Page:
Exosus tore through Kieron’s heart and mind, rifling through memories and secrets, leaving him feeling shredded, lost. “Liar. Betrayer. Filth,” he snarled, staring at himself. “You know you’re wrong. You know you’re disgusting. You can feel it. What you want of that boy? What you did with him? You deserve pain.” He leaned forward, close enough to the glass that his breath fogged it as he snarled. “Punishment.”
Tears rolled down Kieron’s cheeks, and he stared at himself in the mirror, feeling as though he were inside the mirror, looking out at a monster who wore his skin. “Get out of my head,” he begged. “Get out.”
“Can’t,” Exosus taunted. “Won’t.”
Furious, desperate, Kieron lunged at himself, fists crashing at the mirror, pounding it until it shattered, shards falling, flung everywhere. “GET OUT!” he shouted, grabbing up a shard. “You GET OUT.”
The knock at the door came back, and it had grown harder now. Sha banged at the door, pulling at the handle. “Brody?”
“GET OUT!” Kieron screamed, snapping the words off so forcefully he bit his own tongue, and the froth of his saliva began to turn red as he screamed. “GET OUT!”
In the mirror, the thing that wore Kieron’s face simply smiled at him, laughing.
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The door burst in, metal banging on metal, hinges squeaking, the giant gong sound of the latch striking the wall. Danival burst in, and he and Sha found Kieron in front of the broken mirror clutching his forearm, blood running between his fingers. He was already white-cheeked and greylipped as he moved to stand up out of the chair he was in. “I don’t know if it worked,” he said, in a voice that was both paper and wind. His whole body trembled, and his knees turned to water. His eyes rolled up into the back of his head and he dropped to the floor, boneless and cold.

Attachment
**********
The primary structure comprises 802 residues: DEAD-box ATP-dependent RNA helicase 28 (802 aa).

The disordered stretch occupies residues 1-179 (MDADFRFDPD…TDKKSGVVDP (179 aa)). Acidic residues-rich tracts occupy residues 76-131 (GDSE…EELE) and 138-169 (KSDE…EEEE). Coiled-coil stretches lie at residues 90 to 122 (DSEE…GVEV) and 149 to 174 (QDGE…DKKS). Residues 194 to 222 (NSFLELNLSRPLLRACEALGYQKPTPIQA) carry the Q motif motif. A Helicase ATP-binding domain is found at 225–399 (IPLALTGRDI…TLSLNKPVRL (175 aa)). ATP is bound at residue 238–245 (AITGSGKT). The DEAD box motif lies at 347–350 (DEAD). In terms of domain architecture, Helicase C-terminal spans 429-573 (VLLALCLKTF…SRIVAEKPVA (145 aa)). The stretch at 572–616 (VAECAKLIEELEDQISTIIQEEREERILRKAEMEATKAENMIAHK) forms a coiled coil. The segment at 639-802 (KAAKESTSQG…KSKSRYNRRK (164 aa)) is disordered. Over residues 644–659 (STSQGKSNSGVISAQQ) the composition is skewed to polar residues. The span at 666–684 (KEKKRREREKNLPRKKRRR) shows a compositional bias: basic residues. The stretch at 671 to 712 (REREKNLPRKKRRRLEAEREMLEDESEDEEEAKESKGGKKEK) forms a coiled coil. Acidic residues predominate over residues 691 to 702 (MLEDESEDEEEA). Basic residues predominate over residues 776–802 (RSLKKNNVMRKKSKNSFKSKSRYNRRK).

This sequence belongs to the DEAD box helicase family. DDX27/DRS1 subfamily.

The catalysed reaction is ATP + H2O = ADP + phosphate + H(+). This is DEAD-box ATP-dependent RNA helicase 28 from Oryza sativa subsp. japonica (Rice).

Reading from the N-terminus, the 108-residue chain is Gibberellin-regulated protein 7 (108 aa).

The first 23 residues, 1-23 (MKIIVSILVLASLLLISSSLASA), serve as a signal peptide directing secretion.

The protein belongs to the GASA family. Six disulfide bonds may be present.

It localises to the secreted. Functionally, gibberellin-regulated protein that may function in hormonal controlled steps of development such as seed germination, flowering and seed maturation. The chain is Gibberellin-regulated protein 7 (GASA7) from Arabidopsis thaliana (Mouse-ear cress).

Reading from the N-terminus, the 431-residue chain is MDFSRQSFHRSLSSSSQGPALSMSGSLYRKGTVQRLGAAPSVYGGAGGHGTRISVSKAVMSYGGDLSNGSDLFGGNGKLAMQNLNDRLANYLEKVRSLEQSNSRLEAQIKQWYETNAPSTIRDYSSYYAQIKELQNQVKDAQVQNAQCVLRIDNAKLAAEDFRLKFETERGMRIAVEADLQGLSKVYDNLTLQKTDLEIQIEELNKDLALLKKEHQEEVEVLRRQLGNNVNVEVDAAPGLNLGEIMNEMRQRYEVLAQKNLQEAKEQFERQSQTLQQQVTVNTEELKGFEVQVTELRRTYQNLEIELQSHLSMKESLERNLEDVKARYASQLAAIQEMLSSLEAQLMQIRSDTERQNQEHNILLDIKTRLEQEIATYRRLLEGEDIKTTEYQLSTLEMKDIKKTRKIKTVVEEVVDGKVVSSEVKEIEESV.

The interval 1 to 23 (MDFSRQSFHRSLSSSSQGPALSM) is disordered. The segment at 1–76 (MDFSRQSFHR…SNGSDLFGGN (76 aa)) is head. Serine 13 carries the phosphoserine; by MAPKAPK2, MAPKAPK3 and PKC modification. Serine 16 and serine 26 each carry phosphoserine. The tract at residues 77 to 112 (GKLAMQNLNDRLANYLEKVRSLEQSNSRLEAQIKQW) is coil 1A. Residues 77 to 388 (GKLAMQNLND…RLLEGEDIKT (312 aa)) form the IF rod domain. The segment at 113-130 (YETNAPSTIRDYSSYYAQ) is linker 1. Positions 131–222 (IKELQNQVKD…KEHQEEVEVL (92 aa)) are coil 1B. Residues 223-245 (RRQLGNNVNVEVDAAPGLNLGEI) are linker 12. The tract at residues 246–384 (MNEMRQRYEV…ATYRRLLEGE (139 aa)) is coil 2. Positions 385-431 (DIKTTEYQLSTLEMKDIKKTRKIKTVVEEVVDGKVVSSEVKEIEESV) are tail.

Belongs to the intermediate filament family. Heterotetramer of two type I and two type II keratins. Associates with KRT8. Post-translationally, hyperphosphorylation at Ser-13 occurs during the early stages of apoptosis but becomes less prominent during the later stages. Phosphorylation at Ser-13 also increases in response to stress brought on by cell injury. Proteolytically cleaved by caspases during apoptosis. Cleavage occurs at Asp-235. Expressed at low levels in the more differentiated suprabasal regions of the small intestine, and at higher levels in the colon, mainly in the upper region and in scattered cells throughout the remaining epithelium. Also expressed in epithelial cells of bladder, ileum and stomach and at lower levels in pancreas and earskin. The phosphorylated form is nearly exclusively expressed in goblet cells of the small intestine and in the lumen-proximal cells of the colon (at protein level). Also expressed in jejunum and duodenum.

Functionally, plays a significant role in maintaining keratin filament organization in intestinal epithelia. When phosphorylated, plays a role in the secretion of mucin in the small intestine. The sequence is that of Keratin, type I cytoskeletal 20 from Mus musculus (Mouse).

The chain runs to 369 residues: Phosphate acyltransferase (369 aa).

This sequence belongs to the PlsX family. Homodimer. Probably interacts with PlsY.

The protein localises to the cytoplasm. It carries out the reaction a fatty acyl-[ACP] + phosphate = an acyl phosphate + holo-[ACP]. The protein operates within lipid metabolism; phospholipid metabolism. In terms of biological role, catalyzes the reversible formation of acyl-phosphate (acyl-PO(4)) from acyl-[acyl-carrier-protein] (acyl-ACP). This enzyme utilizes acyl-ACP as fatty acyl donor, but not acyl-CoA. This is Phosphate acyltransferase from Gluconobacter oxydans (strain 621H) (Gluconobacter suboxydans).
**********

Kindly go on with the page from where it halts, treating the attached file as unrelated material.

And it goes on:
“The fuck did you do, cadet–” Sha ran for him, tearing the sleeve off her shirt, immediately moving to press down on the wound, then tear off the other, to tie off a tourniquete.
Kieron uttered a low groan in her arms, and his eyes flickered open. He brayed a harsh, toneless laugh, and blood ran over his lips, from his bitten tongue. “That shut him up,” he slurred.
“Who?” Sha asked, hands working quickly, mind working quickly.
Danival moved to help, silent, asking no questions, moving to hold pressure to the wound as Sha tied off the tourniquet.
“It shouldn’t have happened like that. I don’t know–” Kieron whispered. “But he’s quiet now. At least he’s quiet. Couldn’t let him hurt you. “
“What? Who are you talking about?” Sha wondered, her heart knotted with worry. “Kieron, who’s quiet now? Who’s trying to hurt us?” Something caught Sha’s notice — out of the corner of her eye, she thought she saw the blood on the floor move. When she turned, it simply laid there, black-red, cooling, spilled and smeared. It would have to be cleaned up later.
While Sha was looking at the blood, Danival simply picked Kieron up, saying, “The chiurgeon. Now. Is being the only way he might be saved. Too much blood. There are no real answers here, where there is panic and pain. Come now.”
She needed no other urge, and hurried to follow.